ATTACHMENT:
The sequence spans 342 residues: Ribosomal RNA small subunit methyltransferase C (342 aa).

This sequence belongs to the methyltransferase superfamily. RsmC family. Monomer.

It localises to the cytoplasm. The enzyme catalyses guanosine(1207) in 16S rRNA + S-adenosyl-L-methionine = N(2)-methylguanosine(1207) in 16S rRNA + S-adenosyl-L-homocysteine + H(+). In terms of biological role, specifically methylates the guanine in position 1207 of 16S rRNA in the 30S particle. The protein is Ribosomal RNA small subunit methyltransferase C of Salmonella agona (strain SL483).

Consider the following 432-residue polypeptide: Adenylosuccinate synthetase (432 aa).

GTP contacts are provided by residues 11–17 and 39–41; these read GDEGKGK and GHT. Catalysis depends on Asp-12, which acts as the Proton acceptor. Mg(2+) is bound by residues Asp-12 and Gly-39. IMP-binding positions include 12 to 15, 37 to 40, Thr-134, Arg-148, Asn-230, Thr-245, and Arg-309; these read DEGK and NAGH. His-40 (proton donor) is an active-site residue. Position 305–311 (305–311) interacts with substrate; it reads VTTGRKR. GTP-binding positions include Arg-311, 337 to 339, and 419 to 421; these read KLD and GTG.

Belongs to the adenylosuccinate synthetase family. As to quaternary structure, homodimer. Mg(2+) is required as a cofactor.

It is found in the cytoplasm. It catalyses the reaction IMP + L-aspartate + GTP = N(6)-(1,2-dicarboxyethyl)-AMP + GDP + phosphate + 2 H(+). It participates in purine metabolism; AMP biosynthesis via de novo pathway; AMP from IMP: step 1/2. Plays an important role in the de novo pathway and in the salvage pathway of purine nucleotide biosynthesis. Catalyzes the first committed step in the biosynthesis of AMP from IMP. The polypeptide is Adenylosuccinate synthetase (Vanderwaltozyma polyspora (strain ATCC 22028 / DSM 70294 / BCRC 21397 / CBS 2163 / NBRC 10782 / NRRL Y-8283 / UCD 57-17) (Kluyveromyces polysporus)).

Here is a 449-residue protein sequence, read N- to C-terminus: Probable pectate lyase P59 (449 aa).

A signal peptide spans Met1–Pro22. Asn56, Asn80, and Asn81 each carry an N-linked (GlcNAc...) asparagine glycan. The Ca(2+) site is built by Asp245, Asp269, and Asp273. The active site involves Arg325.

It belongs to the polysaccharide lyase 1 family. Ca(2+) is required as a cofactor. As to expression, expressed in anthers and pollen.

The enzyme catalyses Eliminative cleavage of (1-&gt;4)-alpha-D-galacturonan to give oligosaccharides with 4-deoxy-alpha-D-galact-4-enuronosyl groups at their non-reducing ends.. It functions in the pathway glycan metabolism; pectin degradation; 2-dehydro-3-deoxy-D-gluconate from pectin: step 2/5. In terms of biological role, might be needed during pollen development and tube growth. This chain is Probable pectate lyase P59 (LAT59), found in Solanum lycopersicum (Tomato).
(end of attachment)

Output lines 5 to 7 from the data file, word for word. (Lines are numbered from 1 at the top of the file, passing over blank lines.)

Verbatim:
GTP contacts are provided by residues 11–17 and 39–41; these read GDEGKGK and GHT. Catalysis depends on Asp-12, which acts as the Proton acceptor. Mg(2+) is bound by residues Asp-12 and Gly-39. IMP-binding positions include 12 to 15, 37 to 40, Thr-134, Arg-148, Asn-230, Thr-245, and Arg-309; these read DEGK and NAGH. His-40 (proton donor) is an active-site residue. Position 305–311 (305–311) interacts with substrate; it reads VTTGRKR. GTP-binding positions include Arg-311, 337 to 339, and 419 to 421; these read KLD and GTG.

Belongs to the adenylosuccinate synthetase family. As to quaternary structure, homodimer. Mg(2+) is required as a cofactor.

It is found in the cytoplasm. It catalyses the reaction IMP + L-aspartate + GTP = N(6)-(1,2-dicarboxyethyl)-AMP + GDP + phosphate + 2 H(+). It participates in purine metabolism; AMP biosynthesis via de novo pathway; AMP from IMP: step 1/2. Plays an important role in the de novo pathway and in the salvage pathway of purine nucleotide biosynthesis. Catalyzes the first committed step in the biosynthesis of AMP from IMP. The polypeptide is Adenylosuccinate synthetase (Vanderwaltozyma polyspora (strain ATCC 22028 / DSM 70294 / BCRC 21397 / CBS 2163 / NBRC 10782 / NRRL Y-8283 / UCD 57-17) (Kluyveromyces polysporus)).